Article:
• And why is it now rather than some other moment that gold is so much discussed?  

(Mark Harrison, Did the Gold Standard Work? Economics Before and After Fiat Money, 2013)

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  • The Bretton Woods Agreement and System created a collective international currency exchange regime that lasted from the mid-1940s to the early 1970s.
  • The Bretton Woods System required a currency peg to the U.S. dollar which was in turn pegged to the price of gold.
  • The Bretton Woods System collapsed in the 1970s but created a lasting influence on international currency exchange and trade through its development of the IMF and World Bank.

(Anderson, n.d.) 

Newspaper Article WORLD CONFERENCE ON MONETARY PLANS (1944, May 29). Advocate (Burnie, Tas. : 1890 - 1954), p. 2.


WASHINGTON, Sunday - President Roosevelt has called an international monetary conference, which will begin on July 1, to discuss postwar financial problems. Invitations have been sent to 43 nations, including Australia. New Zealand and the French Committee of Nations' Liberation.

Tho conference will be held at Bretton  Woods, New Hampshire. A White House announcement said it was expected to last several weeks. All agreements worked out would subsequently be submitted to the Governments for approval. The U.S. delegation would be headed by the Secretary of thc Treasury (Mr. Morgenthan).

The Associated Press says the conference will consider proposals for a 10,000,000.000 dollar world bank for reconstruction and development.

WORLD CONFERENCE ON MONETARY PLANS (1944, May 29). Advocate (Burnie, Tas. : 1890 - 1954), p. 2. Retrieved July 21, 2021, from
Mt. Washington hotel in Bretton Wood, New Hampshire taken 1914Washington Hotel in Bretton Wood, New Hampshire (Wikicommons)

EXPERTS MEET IN AMERICA (1944, July 3). The Advertiser


World Monetary Conference

Australian Associated Press

NEW YORK, July 1.

The United Nations monetary conference opened at Bretton Woods, New Hampshire, today. Proposals are to be examined for an international bank and post war monetary stabilisation, but all agreements readied must tie referred to the Governments concerned for adoption or rejection. The British delegation is headed by Lord Keynes and the American by the Secretary to the Treasury Mr. Morgenthau and Dr. Harry White. The Acting Director of the International Labor Office (Mr. [Edward J. Plielan) is attending as official observer. The Associated Press of America; says that President Roosevelt, in a message to the conference, said "Commerce is the lifeblood of free society; we must see that its arteries are not clogged again by artificial barriers created through senseless economic rivalries Economic diseases are highly communicable. It follows therefore that the economic health of every country is a proper matter of concern to all its neighbours. Only through a dynamic and soundly expanding world economy can the living standards of individual nations be advanced to levels permitting the full realisation of our hopes or the future."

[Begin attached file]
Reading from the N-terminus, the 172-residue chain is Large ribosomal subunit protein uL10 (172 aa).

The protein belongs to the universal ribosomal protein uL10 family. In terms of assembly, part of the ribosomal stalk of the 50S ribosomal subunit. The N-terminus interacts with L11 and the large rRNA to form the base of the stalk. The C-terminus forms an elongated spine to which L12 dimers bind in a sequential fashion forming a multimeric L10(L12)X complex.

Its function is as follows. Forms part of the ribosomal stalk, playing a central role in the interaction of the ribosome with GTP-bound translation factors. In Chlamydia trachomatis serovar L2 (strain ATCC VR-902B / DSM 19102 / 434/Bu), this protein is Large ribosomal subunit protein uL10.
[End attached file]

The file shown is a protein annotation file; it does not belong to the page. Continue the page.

Mr. Morgenthau. accepting the presidency of the conference, said "Economic aggressions can have no other offspring than war. The nations must approach the task of establishing a sound stable economic relationship as partners, not bargainers." Mr. Morgenthau said that he hoped the  conference would keep before it two elementary axioms - that prosperity has no fixed limits and the more other nations enjoy the more each nation will have for itself: and that prosperity, like peace, is indivisible.

EXPERTS MEET IN AMERICA (1944, July 3). The Advertiser (Adelaide, SA : 1931 - 1954), p. 2. Retrieved July 21, 2021, from


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United States May Lose Gold Hoard After War (1944, July 6). The Sun

United States May Lose Gold Hoard After War

BRETTON WOODS (US), 'Wednesday.- — The United States may lose a substantial portion of its 2 0,000,000,000 dollars (£6,250,000,000) gold hoard after the war, as the result of world- reconstruction plans. This is the view of Dr. Harry White, president of the International Monetary Conference. The United States alone among the nations could stand drain on her gold supply, he said. He pointed out that some of the gold came to America In the flight of capital from various nations, many of which were torn by war.

When the world was restored to peace, this gold would be taken home, Dr. White added. He expressed his belief that gold had given the United States big bargaining power in world markets.

Dr. White said today that the conference might have to adjourn on July 20 without reaching an agreement. In that case, he said, there would probably be another conference.

Dr. white, also said that a difference arose concerning the amount of currency to be purchased annually from the fund. The proposal was to limit it to 25 per cent, of the contribution, but some countries, including Australia, wished to increase it to 33 per cent. Dr. White, added that the principal controversial issues included apportionment of subscription quotas among individual countries for the postwar fund; use of gold for the fund; what action should be taken If any country requests currency from the fund in order to expand its production and employment "contrary to the proposed purposes of the fund"; and whether, and how, the fund should deal with large blocked balances, chiefly British, built up during the war. — "Sun" Special and AAP.

United States May Lose Gold Hoard After War (1944, July 6). The Sun (Sydney, NSW : 1910 - 1954), p. 5 (LATE FINAL EXTRA). Retrieved July 21, 2021, from
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Newspaper article - World Money Plan—Or Chaos - 1944, July 8

"World Money Plan - Or Chaos"

NEW YORK, "Friday AAP).-The British representative; to the United Nations monetary conference, Lord Keynes, ' told a press conference that although the proposals for an international fund were admittedly controversial, all possible alternatives were so much worse that the world must accept the plan in order to avoid monetary and economic chaos, says the New York. "Times" correspondent at Bretton Woods.